Culture and Geography
Reviewed by: Editorial Staff
Bolivia, named after independence fighter Simon Bolivar, gained its independence from Spanish rule in 1825; since, its history has been marked with political instability and coups. Democratic civilian rule was established in 1982, but leaders have faced difficult problems of extreme poverty, social unrest and illegal drug production.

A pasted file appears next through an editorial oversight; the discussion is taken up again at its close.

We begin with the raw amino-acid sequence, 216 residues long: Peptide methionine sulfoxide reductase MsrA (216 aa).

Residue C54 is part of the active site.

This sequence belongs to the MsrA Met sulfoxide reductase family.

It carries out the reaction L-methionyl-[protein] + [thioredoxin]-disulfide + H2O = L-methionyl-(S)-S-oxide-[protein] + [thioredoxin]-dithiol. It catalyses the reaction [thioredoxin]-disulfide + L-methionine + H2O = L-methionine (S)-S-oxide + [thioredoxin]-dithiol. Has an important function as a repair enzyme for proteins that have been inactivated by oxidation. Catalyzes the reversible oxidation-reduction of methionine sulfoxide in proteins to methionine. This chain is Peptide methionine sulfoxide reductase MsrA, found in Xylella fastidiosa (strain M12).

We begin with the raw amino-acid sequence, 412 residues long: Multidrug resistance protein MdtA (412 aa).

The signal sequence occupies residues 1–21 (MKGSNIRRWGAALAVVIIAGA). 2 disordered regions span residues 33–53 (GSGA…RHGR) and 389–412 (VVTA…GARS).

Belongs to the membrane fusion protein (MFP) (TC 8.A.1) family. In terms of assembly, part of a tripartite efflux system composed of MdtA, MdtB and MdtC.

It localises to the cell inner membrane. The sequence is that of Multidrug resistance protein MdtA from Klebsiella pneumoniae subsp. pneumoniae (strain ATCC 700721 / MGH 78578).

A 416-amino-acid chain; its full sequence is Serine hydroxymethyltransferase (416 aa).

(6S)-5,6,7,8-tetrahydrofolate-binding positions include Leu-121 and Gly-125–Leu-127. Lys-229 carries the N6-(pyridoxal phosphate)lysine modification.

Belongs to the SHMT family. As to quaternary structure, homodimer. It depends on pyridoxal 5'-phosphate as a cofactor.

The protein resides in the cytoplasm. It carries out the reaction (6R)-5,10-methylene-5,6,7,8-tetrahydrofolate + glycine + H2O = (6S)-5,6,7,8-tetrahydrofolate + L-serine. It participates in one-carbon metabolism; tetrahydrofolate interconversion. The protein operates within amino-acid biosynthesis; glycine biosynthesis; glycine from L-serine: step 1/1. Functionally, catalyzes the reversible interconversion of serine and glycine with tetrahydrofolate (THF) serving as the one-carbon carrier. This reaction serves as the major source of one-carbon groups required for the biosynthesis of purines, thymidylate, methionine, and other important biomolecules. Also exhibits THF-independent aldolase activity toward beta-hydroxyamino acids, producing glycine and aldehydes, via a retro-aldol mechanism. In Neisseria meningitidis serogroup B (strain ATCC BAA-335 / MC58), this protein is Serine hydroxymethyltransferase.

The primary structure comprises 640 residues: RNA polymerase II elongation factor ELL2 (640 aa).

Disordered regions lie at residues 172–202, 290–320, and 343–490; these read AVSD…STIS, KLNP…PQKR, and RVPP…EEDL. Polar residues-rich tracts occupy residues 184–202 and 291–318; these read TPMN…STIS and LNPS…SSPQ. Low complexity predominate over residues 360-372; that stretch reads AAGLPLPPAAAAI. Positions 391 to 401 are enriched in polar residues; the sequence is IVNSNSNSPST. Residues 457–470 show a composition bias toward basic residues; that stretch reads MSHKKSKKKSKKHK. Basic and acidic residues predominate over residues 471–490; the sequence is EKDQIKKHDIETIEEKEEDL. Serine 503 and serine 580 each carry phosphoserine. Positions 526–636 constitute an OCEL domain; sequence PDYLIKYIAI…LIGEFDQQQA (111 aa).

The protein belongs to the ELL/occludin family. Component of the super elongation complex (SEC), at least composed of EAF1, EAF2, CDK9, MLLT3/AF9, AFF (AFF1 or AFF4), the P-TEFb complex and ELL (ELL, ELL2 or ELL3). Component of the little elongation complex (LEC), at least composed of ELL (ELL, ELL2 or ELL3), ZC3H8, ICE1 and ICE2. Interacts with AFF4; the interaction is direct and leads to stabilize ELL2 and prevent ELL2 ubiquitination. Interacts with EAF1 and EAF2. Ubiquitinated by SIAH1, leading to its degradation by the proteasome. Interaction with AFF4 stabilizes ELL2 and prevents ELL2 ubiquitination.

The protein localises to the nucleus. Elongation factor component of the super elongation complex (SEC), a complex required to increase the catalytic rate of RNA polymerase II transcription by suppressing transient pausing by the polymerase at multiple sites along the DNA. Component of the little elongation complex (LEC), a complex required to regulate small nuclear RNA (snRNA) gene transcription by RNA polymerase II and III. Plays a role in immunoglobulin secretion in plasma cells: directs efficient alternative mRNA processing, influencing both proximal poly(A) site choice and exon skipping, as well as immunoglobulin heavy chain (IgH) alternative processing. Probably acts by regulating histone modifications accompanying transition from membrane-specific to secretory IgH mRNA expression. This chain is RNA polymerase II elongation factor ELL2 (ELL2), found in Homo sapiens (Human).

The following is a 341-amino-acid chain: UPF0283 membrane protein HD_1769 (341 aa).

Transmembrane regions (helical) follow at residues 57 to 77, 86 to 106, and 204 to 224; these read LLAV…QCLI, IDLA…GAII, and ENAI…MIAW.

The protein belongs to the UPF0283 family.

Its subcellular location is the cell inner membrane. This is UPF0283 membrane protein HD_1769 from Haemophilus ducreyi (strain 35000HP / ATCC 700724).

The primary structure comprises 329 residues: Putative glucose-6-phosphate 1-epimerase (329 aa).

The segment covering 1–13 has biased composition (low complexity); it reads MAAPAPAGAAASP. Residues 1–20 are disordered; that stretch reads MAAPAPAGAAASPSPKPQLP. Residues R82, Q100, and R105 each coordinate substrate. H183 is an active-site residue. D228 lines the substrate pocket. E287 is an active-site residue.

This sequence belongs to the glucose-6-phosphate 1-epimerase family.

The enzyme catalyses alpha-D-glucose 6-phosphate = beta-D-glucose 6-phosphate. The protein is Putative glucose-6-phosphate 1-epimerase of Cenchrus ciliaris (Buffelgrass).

Bolivia is a land of celebrations. In Bolivia, music is still played with reed flutes and llama skin drums accompanying the dancing and the processions. The music is strongly influenced by the Incas and plays and important role in Bolivian festivities.Bolivia is a land-locked nation, located in the west-central part of South America. It is bordered by Brazil, Paraguay, Argentina, Chile and Peru. The Andes define the country’s geographic zones: the mountains and Altiplano in the west, the subtropical Yungas and temperate valleys of the eastern mountain slopes and the tropical lowlands of the eastern lowlands. The highest peak is Nevado Sajama in Oruro. Lake Titicaca is located on the border between Bolivia and Peru. The Salar de Uyuni, the world’s largest salt flat, lies in Potosi.